But later, in a speech at parliament, Kurti seemed to fan the flames by blaming the escalation of the situation on Serbia.

"The escalation of the situation on May 29 was planned, well-organized and had an author," Kurti told lawmakers in parliament.

"The author is official Belgrade," he added.

That prompted an immediate response by the Serb minority political party Serbian List (Srpska Lista).

"How much of a farce is everything that Kurti said today in the assembly, and the fact that he labeled honorable people, women, disabled people, and even some who are in the hospital, and have not been in the north of Kosovo for weeks now, as criminals and protest organizers," the party said.

Kosovo, Serbia Blame Each Other For Tensions At EU Summit
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The by-elections at the center of the current unrest were sparked by mass resignations in November 2022 by influential Serbian mayors, police, and other officials essential to the "parallel system" that helps local Serbs avoid recognizing Kosovar institutions.

The mayoral buildings in all but North Mitrovica have been controlled for years by the so-called "parallel" institutions run by Serbs and backed by neighboring Serbia, which 15 years after Kosovo's declaration of independence still doesn't recognize its former province's sovereignty. Neither do Russia or China.

Serbian President Aleksandar Vucic used a major rally in Belgrade last week to condemn Kosovo's swearing-in of ethnic Albanian "alleged mayors" in the north without local Serbs' votes.

Officials in neighboring Serbia have demanded as part of EU- and U.S.-mediated talks over the past decade that Pristina fulfill the 2013 Brussels Agreement to establish an association of Serb municipalities to represent the majority-Serb communities.

Kurti came to power in 2020 and again in 2021 pledging to impose greater “reciprocal” measures on Serbia and accelerate efforts to achieve full international recognition for his country. He has resisted forming the association.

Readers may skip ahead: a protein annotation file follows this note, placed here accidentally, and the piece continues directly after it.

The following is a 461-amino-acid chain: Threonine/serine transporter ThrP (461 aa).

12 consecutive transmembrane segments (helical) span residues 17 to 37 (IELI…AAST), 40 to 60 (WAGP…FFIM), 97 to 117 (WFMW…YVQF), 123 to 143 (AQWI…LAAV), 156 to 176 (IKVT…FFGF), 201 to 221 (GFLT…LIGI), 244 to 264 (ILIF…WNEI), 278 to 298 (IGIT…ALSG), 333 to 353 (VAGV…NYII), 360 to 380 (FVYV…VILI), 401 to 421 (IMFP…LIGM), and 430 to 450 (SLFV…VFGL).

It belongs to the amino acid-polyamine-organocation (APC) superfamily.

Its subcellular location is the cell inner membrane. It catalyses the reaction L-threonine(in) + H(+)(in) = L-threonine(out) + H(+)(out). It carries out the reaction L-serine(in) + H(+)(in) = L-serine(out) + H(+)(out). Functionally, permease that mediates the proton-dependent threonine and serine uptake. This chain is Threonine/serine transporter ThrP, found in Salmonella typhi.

U.S. Secretary of State Antony Blinken has urged Kosovar and Serbian leaders to ease tensions, warning they were putting their aspirations of European integration at risk.

Security Forces Fire On Protesters In Abdanan Demonstrating Over Student's Death

One human rights website reported that security forces and special units had attacked protesters in Abdanan on June 1.

A group of citizens in the western Iranian city of Abdanan, took to the streets chanting anti-government slogans on June 1 to protest the suspicious death of 21-year-old student Bamshad Suleimankhani. Several protesters were injured when security forces opened fire on them, local sources reported.

Suleimankhani reportedly died earlier this week following his release from prison. Authorities said he had committed suicide.

According to videos shared on social media, protesters chanted slogans such as "Death to Khamenei," a reference to Iran’s Supreme Leader Ayatollah Ali Khamenei. They also blocked some streets of Abdanan by setting fires and continued their protest with slogans like " We don't want a child-murdering government.”

The Twitter account "Voice of Shahrivar," which covers protests in Iran, reported hours before the night protests in Abdanan that the seventh-day memorial service for the “government murder" of Bamshad Suleimankhani, who died “after continuous threats by government institutions” was attended by many of the city’s residents.

The human rights website Hengaw reported that security forces and special units had attacked protesters in Abdanan, firing "live ammunition, pellet guns, and tear gas."

Images and videos from the protests appear to show that several demonstrators were injured by the pellet guns of security forces during the protests on June 1. Dozens of security forces and special unit vehicles were reportedly stationed in the main square of Abdanan and various streets of the city in the late hours of June 1. However, reports said protests continued in different neighborhoods of the city.

Issa Baziar, a civil activist from Abdanan who now resides outside the country, said on Twitter on May 28 that Suleimankhani returned home on May 26, “with signs of beating and cigarette burns on his hand, and due to severe injuries, he fell into a coma that night and his death was announced by doctors on May 28."